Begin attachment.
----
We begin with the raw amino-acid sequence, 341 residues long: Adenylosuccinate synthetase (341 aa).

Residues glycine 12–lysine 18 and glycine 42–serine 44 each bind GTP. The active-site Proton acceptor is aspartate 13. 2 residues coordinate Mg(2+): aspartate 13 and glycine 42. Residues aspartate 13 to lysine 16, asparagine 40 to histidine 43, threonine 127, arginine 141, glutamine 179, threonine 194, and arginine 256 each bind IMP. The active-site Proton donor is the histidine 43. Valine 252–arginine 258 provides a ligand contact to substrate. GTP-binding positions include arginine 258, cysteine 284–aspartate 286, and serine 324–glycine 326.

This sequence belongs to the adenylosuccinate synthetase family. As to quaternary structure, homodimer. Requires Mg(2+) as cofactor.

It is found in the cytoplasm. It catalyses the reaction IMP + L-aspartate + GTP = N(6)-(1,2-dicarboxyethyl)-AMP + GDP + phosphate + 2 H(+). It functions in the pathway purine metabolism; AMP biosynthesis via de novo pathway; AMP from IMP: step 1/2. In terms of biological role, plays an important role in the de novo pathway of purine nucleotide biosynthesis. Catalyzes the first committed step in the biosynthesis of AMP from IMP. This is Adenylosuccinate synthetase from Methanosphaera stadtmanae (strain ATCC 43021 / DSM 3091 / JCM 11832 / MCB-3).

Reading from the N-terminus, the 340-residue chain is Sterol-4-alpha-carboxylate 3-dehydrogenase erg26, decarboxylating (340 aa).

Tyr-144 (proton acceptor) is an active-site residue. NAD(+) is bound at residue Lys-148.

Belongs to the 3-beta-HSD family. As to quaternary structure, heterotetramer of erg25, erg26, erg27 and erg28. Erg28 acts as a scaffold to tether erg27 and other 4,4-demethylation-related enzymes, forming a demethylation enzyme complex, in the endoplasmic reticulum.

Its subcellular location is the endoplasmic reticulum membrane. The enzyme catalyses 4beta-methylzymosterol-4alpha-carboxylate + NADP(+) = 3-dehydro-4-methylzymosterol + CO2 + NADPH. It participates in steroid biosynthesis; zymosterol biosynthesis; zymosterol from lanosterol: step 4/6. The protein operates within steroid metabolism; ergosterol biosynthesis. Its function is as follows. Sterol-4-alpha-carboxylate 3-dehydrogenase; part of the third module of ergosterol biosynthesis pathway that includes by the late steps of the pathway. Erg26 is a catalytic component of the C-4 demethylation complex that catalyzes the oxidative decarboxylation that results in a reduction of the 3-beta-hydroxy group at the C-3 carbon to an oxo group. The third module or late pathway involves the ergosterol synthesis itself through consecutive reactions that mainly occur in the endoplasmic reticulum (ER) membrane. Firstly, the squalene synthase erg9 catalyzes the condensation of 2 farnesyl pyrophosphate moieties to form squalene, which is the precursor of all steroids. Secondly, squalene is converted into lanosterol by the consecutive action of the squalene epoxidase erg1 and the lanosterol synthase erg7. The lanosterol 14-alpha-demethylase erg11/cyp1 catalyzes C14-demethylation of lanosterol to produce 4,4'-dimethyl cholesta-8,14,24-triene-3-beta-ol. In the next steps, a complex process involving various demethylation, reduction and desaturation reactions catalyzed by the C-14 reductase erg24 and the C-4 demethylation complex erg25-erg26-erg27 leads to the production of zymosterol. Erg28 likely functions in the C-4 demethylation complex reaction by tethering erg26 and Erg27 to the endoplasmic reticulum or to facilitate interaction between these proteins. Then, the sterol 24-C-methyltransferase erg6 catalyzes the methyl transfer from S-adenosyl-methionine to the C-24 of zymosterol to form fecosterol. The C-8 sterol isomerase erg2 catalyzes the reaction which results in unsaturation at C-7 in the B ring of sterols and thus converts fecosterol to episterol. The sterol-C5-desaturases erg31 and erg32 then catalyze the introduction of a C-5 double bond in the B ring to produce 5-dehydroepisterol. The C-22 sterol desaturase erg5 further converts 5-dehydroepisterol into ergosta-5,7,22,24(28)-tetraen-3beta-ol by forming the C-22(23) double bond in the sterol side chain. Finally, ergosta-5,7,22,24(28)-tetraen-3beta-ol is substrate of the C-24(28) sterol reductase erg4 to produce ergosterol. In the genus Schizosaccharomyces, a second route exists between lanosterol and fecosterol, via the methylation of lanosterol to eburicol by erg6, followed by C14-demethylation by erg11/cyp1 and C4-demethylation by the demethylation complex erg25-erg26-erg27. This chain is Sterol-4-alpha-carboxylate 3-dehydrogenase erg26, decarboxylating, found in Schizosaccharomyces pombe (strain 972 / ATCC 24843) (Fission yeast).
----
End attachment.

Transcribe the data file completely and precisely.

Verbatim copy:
We begin with the raw amino-acid sequence, 341 residues long: Adenylosuccinate synthetase (341 aa).

Residues glycine 12–lysine 18 and glycine 42–serine 44 each bind GTP. The active-site Proton acceptor is aspartate 13. 2 residues coordinate Mg(2+): aspartate 13 and glycine 42. Residues aspartate 13 to lysine 16, asparagine 40 to histidine 43, threonine 127, arginine 141, glutamine 179, threonine 194, and arginine 256 each bind IMP. The active-site Proton donor is the histidine 43. Valine 252–arginine 258 provides a ligand contact to substrate. GTP-binding positions include arginine 258, cysteine 284–aspartate 286, and serine 324–glycine 326.

This sequence belongs to the adenylosuccinate synthetase family. As to quaternary structure, homodimer. Requires Mg(2+) as cofactor.

It is found in the cytoplasm. It catalyses the reaction IMP + L-aspartate + GTP = N(6)-(1,2-dicarboxyethyl)-AMP + GDP + phosphate + 2 H(+). It functions in the pathway purine metabolism; AMP biosynthesis via de novo pathway; AMP from IMP: step 1/2. In terms of biological role, plays an important role in the de novo pathway of purine nucleotide biosynthesis. Catalyzes the first committed step in the biosynthesis of AMP from IMP. This is Adenylosuccinate synthetase from Methanosphaera stadtmanae (strain ATCC 43021 / DSM 3091 / JCM 11832 / MCB-3).

Reading from the N-terminus, the 340-residue chain is Sterol-4-alpha-carboxylate 3-dehydrogenase erg26, decarboxylating (340 aa).

Tyr-144 (proton acceptor) is an active-site residue. NAD(+) is bound at residue Lys-148.

Belongs to the 3-beta-HSD family. As to quaternary structure, heterotetramer of erg25, erg26, erg27 and erg28. Erg28 acts as a scaffold to tether erg27 and other 4,4-demethylation-related enzymes, forming a demethylation enzyme complex, in the endoplasmic reticulum.

Its subcellular location is the endoplasmic reticulum membrane. The enzyme catalyses 4beta-methylzymosterol-4alpha-carboxylate + NADP(+) = 3-dehydro-4-methylzymosterol + CO2 + NADPH. It participates in steroid biosynthesis; zymosterol biosynthesis; zymosterol from lanosterol: step 4/6. The protein operates within steroid metabolism; ergosterol biosynthesis. Its function is as follows. Sterol-4-alpha-carboxylate 3-dehydrogenase; part of the third module of ergosterol biosynthesis pathway that includes by the late steps of the pathway. Erg26 is a catalytic component of the C-4 demethylation complex that catalyzes the oxidative decarboxylation that results in a reduction of the 3-beta-hydroxy group at the C-3 carbon to an oxo group. The third module or late pathway involves the ergosterol synthesis itself through consecutive reactions that mainly occur in the endoplasmic reticulum (ER) membrane. Firstly, the squalene synthase erg9 catalyzes the condensation of 2 farnesyl pyrophosphate moieties to form squalene, which is the precursor of all steroids. Secondly, squalene is converted into lanosterol by the consecutive action of the squalene epoxidase erg1 and the lanosterol synthase erg7. The lanosterol 14-alpha-demethylase erg11/cyp1 catalyzes C14-demethylation of lanosterol to produce 4,4'-dimethyl cholesta-8,14,24-triene-3-beta-ol. In the next steps, a complex process involving various demethylation, reduction and desaturation reactions catalyzed by the C-14 reductase erg24 and the C-4 demethylation complex erg25-erg26-erg27 leads to the production of zymosterol. Erg28 likely functions in the C-4 demethylation complex reaction by tethering erg26 and Erg27 to the endoplasmic reticulum or to facilitate interaction between these proteins. Then, the sterol 24-C-methyltransferase erg6 catalyzes the methyl transfer from S-adenosyl-methionine to the C-24 of zymosterol to form fecosterol. The C-8 sterol isomerase erg2 catalyzes the reaction which results in unsaturation at C-7 in the B ring of sterols and thus converts fecosterol to episterol. The sterol-C5-desaturases erg31 and erg32 then catalyze the introduction of a C-5 double bond in the B ring to produce 5-dehydroepisterol. The C-22 sterol desaturase erg5 further converts 5-dehydroepisterol into ergosta-5,7,22,24(28)-tetraen-3beta-ol by forming the C-22(23) double bond in the sterol side chain. Finally, ergosta-5,7,22,24(28)-tetraen-3beta-ol is substrate of the C-24(28) sterol reductase erg4 to produce ergosterol. In the genus Schizosaccharomyces, a second route exists between lanosterol and fecosterol, via the methylation of lanosterol to eburicol by erg6, followed by C14-demethylation by erg11/cyp1 and C4-demethylation by the demethylation complex erg25-erg26-erg27. This chain is Sterol-4-alpha-carboxylate 3-dehydrogenase erg26, decarboxylating, found in Schizosaccharomyces pombe (strain 972 / ATCC 24843) (Fission yeast).